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What does the phrase "lead on" mean and how would it be used in idiomatic English?

I came across the phrase in a text describing a user interface test, which talked about avoiding bias by "avoiding leading users on". I do understand the meaning here, but I'm interested in what the expression means more generally and how it would be used in other sentences.

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    There isn't necessarily any deception involved in leading somebody on, it could be in the sense of "leading someone on a path or journey" for example. But I believe that is the correct idiom. – Max Williams Jun 7 '16 at 10:00
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    In your context, "to lead someone" means to point them in the right direcction (as Max as indicated). But as Josh61 has indicated "to lead on" can mean 'to deceive'. Depending on the rest of the sentence (which you have omitted), the "on" may be superfluous and "avoiding leading users" may be sufficient. – TrevorD Jun 7 '16 at 10:30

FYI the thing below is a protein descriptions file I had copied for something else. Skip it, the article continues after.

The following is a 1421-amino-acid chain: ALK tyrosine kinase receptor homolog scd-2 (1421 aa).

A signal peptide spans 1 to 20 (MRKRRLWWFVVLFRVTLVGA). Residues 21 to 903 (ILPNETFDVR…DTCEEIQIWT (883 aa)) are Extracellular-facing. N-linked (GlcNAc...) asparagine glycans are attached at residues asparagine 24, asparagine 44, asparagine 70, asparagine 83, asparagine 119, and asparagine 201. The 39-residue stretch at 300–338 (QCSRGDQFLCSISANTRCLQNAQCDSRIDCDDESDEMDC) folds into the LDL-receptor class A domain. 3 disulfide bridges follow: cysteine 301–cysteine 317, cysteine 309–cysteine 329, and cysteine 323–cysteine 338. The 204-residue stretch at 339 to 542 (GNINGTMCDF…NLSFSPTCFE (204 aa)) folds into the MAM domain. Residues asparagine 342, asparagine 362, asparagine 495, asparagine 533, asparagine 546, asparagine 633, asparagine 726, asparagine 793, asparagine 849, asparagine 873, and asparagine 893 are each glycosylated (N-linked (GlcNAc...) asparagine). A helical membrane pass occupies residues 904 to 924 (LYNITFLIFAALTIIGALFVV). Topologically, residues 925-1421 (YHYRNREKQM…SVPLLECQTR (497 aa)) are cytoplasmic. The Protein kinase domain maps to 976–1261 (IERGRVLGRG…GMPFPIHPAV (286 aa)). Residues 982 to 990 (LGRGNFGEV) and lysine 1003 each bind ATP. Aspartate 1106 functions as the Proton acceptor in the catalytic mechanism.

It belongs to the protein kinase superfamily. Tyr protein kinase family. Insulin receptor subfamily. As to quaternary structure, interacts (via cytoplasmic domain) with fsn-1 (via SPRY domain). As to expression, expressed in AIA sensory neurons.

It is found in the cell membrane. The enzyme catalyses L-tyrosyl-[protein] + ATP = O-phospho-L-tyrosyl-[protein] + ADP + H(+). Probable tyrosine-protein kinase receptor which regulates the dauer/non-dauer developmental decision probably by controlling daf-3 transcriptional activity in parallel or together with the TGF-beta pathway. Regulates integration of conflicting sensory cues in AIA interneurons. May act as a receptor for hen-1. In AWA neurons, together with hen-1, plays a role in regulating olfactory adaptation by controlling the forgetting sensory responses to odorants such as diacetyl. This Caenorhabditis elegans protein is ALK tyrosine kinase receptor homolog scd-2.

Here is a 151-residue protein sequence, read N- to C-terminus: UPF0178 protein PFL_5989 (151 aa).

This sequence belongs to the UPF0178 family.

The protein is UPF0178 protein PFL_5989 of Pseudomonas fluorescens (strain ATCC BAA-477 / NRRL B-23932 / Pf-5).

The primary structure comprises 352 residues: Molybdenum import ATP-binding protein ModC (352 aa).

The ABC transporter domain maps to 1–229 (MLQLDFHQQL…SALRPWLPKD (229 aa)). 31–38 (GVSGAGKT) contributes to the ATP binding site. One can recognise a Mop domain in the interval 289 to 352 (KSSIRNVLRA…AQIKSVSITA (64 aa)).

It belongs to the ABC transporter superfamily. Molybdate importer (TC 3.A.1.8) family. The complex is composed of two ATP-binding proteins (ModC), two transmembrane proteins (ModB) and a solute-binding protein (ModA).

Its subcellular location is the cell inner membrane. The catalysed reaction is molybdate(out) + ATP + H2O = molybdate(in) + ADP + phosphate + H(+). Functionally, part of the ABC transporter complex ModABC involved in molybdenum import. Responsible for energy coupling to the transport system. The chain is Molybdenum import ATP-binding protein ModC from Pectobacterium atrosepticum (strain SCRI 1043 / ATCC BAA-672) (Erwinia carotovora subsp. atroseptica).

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The context you are asking about does not necessarily invoke deception.

I also work in UX.

When testing user interfaces you need to ensure you don't inadvertently force your test candidate to use the interface in a certain way simply because of the way you ask questions.

If, for example, you want to discover if your users can find the button that starts a particular function then you would avoid asking them to 'click the button in the top corner of the screen'. To avoid 'leading them on' you might instead ask 'How could you start function A?'. This means that the only thing you have put in their mind is 'Function A' and how to start it rather than setting them looking for a button in a particular part of the screen.

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When I grew up in Scotland, many used it misquoting Shakespeare's Macbeth and would say "Lead on Macduff" as if to say "go on then, you show us the way."

Correct term was "Lay on Macduff" when Macbeth wanted him to start fighting

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